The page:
Children of Blood and Bone by Tomi Adeyemi

In January, a friend on a cruise recommended I read “Children of Blood and Bone” when she saw I was reading “Call Me By Your Name” (I didn’t see much in common, but both were interesting reads!). Although I don’t usually read YA books, this book blew me away. The story instantly draws you in with its complex characters, powerful descriptions, and plot that mirrors themes relevant to today’s race and police brutality issues. I particularly loved Tomi Adeyemi’s concept of magic, not only in the wondrous depictions, but as a power that can divide and unite.

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Through my recent collaboration bookstagram @Quotethisbook, I have realized I tend to have some misconceptions about Young Adult books. Even as a kid, I preferred to read adult books and was very picky about which children’s books I read. My friends, Sophie and Carina, have shown me that even though the book may fall under the YA category, it can still tackle adult issues and be an entertaining read. If you are like me, you won’t be disappointed with this book!

Tomi Adeyemi has been compared to J.K. Rowling in certain book reviews, but I think the only commonalities are that they are very successful YA fantasy novels. Tomi Adeyemi creates a unique world and concept of magic. Magic is feared and revered. She paints beautiful scenes full of feeling, character, and color.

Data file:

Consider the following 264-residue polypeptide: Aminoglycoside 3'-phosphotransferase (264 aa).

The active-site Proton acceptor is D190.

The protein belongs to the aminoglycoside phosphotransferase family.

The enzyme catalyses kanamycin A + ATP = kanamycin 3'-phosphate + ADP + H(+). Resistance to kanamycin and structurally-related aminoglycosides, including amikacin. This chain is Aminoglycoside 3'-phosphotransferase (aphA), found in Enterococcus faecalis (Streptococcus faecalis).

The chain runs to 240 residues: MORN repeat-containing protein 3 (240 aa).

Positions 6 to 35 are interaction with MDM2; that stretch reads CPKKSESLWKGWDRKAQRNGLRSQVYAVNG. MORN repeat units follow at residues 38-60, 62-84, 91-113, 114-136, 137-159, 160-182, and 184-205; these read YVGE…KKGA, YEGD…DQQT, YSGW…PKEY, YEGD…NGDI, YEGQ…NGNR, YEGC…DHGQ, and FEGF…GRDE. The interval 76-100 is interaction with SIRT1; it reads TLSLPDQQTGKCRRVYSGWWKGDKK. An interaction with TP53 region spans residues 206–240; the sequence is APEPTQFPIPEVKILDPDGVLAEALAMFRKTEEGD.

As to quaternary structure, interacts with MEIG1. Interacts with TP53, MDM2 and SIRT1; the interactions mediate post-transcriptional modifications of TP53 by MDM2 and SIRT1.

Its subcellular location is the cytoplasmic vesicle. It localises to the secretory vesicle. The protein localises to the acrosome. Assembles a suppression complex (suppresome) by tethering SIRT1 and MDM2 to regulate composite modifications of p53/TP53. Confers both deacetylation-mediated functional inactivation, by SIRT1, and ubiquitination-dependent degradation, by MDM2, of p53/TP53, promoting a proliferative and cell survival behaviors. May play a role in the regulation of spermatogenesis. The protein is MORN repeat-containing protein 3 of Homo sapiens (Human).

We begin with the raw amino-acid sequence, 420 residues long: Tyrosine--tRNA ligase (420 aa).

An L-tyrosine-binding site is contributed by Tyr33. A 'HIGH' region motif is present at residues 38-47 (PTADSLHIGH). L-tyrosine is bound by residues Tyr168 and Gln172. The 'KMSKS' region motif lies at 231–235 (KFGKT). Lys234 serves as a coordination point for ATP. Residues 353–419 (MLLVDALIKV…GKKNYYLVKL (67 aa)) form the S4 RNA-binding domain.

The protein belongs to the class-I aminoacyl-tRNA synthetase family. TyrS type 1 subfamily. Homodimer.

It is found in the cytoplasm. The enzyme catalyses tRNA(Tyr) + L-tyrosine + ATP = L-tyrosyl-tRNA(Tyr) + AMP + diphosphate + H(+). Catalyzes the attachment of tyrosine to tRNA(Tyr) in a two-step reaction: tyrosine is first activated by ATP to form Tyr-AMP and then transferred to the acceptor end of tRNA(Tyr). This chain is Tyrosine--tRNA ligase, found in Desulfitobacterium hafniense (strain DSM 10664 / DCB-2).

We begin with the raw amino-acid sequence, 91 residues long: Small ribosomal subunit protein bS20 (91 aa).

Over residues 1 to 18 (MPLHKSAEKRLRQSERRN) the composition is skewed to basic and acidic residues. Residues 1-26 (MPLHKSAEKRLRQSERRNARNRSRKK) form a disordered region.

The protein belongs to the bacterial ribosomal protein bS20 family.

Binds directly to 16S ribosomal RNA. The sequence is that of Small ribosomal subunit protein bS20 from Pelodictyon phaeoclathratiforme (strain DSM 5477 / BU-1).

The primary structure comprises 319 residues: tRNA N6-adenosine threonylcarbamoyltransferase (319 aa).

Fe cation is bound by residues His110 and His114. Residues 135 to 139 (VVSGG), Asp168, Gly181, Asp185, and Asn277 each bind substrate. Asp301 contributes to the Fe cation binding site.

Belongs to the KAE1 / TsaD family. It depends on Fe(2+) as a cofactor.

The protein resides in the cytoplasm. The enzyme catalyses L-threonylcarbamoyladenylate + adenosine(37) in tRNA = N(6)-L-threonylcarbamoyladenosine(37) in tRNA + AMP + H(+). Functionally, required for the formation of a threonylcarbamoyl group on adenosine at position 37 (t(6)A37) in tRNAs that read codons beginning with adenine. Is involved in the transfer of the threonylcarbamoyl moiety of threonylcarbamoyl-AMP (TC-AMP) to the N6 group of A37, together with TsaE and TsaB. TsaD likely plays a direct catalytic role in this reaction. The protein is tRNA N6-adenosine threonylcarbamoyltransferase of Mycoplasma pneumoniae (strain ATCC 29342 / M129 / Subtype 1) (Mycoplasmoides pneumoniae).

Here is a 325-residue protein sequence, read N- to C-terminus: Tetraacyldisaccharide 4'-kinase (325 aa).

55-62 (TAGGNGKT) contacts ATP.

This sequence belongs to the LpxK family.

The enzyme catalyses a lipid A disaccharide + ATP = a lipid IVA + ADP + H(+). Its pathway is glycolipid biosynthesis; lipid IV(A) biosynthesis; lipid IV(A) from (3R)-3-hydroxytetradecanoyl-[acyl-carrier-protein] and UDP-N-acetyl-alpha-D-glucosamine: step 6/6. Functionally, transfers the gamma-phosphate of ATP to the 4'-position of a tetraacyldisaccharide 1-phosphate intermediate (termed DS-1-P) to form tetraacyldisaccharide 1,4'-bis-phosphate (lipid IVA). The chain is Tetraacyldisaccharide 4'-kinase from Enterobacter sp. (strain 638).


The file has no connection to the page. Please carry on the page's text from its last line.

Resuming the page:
The main characters all have different experiences and personalities – Zelie channels her painful past and master her magic to become a fierce warrior, Amari summons her courage to come to terms with her shame and become a queen of a new order, and Inan struggles between his royal inheritance and his new identity in the belief that the two can be peacefully united. The viewpoints are all intriguing and the voices unique. With their kingdom suffering from injustice, the characters are presented different views on how to tackle the problem.

Tomi Adeyemi’s world had a difficult history between those with magic and those without. Both were afraid of the other and had suffered from previous attacks. The characters go on a mission to attempt to restore magic and power to the magi who had long been crushed under the wealthy group of non-magic peoples.

At the end of the book, Tomi Adeyemi discloses the source of her inspiration for the book: police brutality. Some themes are clear, like an oppressive authority and violent soldiers, but I contemplated the book for a few days after I had finished it to fully grasp the meanings behind the fantastical story. Each character seemed to represent a different approach to the problem, and the one who sought peace the most by following the rules faced deadly results. I want to see how the next book plays out and which character (or characters) Tomi Adeyemi believes to have the best methodology.

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After finishing the book, I immediately ordered the next one through the library, and I know that I’m going to be eager to read the third one when it comes out!

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